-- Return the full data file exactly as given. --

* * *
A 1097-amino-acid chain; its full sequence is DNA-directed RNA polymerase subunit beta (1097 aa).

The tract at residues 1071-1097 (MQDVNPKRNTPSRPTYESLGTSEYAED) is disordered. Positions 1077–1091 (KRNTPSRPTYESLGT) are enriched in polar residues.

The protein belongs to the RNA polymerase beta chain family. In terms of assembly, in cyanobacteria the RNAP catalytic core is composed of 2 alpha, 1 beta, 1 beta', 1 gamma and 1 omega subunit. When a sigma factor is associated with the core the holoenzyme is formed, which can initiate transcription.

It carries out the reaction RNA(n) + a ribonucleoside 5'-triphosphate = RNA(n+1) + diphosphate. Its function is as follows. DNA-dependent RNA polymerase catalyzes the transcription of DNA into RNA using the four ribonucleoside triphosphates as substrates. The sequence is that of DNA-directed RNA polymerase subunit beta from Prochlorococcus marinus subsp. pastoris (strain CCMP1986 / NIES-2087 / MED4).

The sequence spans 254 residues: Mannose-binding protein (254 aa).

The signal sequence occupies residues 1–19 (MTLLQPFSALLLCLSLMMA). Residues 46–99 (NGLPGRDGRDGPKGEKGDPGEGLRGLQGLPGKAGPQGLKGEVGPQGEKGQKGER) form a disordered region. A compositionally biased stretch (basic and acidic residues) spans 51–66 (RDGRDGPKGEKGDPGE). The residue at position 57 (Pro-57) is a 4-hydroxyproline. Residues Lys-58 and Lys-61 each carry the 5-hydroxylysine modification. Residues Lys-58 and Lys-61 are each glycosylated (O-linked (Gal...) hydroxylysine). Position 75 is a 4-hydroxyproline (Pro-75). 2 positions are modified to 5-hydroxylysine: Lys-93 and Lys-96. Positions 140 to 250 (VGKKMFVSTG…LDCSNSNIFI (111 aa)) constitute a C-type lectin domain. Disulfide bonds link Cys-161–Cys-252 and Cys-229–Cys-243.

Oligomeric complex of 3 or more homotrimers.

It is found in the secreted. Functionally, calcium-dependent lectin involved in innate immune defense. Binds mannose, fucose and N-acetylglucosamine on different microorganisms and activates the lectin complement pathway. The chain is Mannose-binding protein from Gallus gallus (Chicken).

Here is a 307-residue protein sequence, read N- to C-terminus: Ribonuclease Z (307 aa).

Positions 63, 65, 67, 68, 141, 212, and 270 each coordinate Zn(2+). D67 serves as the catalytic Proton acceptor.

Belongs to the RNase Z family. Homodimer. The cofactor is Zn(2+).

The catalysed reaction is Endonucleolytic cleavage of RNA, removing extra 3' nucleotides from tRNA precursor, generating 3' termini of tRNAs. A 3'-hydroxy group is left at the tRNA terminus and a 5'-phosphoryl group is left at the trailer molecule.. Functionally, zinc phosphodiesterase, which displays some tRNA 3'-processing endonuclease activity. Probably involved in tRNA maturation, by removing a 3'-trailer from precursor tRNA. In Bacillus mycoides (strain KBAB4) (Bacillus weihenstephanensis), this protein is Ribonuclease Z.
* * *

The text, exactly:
A 1097-amino-acid chain; its full sequence is DNA-directed RNA polymerase subunit beta (1097 aa).

The tract at residues 1071-1097 (MQDVNPKRNTPSRPTYESLGTSEYAED) is disordered. Positions 1077–1091 (KRNTPSRPTYESLGT) are enriched in polar residues.

The protein belongs to the RNA polymerase beta chain family. In terms of assembly, in cyanobacteria the RNAP catalytic core is composed of 2 alpha, 1 beta, 1 beta', 1 gamma and 1 omega subunit. When a sigma factor is associated with the core the holoenzyme is formed, which can initiate transcription.

It carries out the reaction RNA(n) + a ribonucleoside 5'-triphosphate = RNA(n+1) + diphosphate. Its function is as follows. DNA-dependent RNA polymerase catalyzes the transcription of DNA into RNA using the four ribonucleoside triphosphates as substrates. The sequence is that of DNA-directed RNA polymerase subunit beta from Prochlorococcus marinus subsp. pastoris (strain CCMP1986 / NIES-2087 / MED4).

The sequence spans 254 residues: Mannose-binding protein (254 aa).

The signal sequence occupies residues 1–19 (MTLLQPFSALLLCLSLMMA). Residues 46–99 (NGLPGRDGRDGPKGEKGDPGEGLRGLQGLPGKAGPQGLKGEVGPQGEKGQKGER) form a disordered region. A compositionally biased stretch (basic and acidic residues) spans 51–66 (RDGRDGPKGEKGDPGE). The residue at position 57 (Pro-57) is a 4-hydroxyproline. Residues Lys-58 and Lys-61 each carry the 5-hydroxylysine modification. Residues Lys-58 and Lys-61 are each glycosylated (O-linked (Gal...) hydroxylysine). Position 75 is a 4-hydroxyproline (Pro-75). 2 positions are modified to 5-hydroxylysine: Lys-93 and Lys-96. Positions 140 to 250 (VGKKMFVSTG…LDCSNSNIFI (111 aa)) constitute a C-type lectin domain. Disulfide bonds link Cys-161–Cys-252 and Cys-229–Cys-243.

Oligomeric complex of 3 or more homotrimers.

It is found in the secreted. Functionally, calcium-dependent lectin involved in innate immune defense. Binds mannose, fucose and N-acetylglucosamine on different microorganisms and activates the lectin complement pathway. The chain is Mannose-binding protein from Gallus gallus (Chicken).

Here is a 307-residue protein sequence, read N- to C-terminus: Ribonuclease Z (307 aa).

Positions 63, 65, 67, 68, 141, 212, and 270 each coordinate Zn(2+). D67 serves as the catalytic Proton acceptor.

Belongs to the RNase Z family. Homodimer. The cofactor is Zn(2+).

The catalysed reaction is Endonucleolytic cleavage of RNA, removing extra 3' nucleotides from tRNA precursor, generating 3' termini of tRNAs. A 3'-hydroxy group is left at the tRNA terminus and a 5'-phosphoryl group is left at the trailer molecule.. Functionally, zinc phosphodiesterase, which displays some tRNA 3'-processing endonuclease activity. Probably involved in tRNA maturation, by removing a 3'-trailer from precursor tRNA. In Bacillus mycoides (strain KBAB4) (Bacillus weihenstephanensis), this protein is Ribonuclease Z.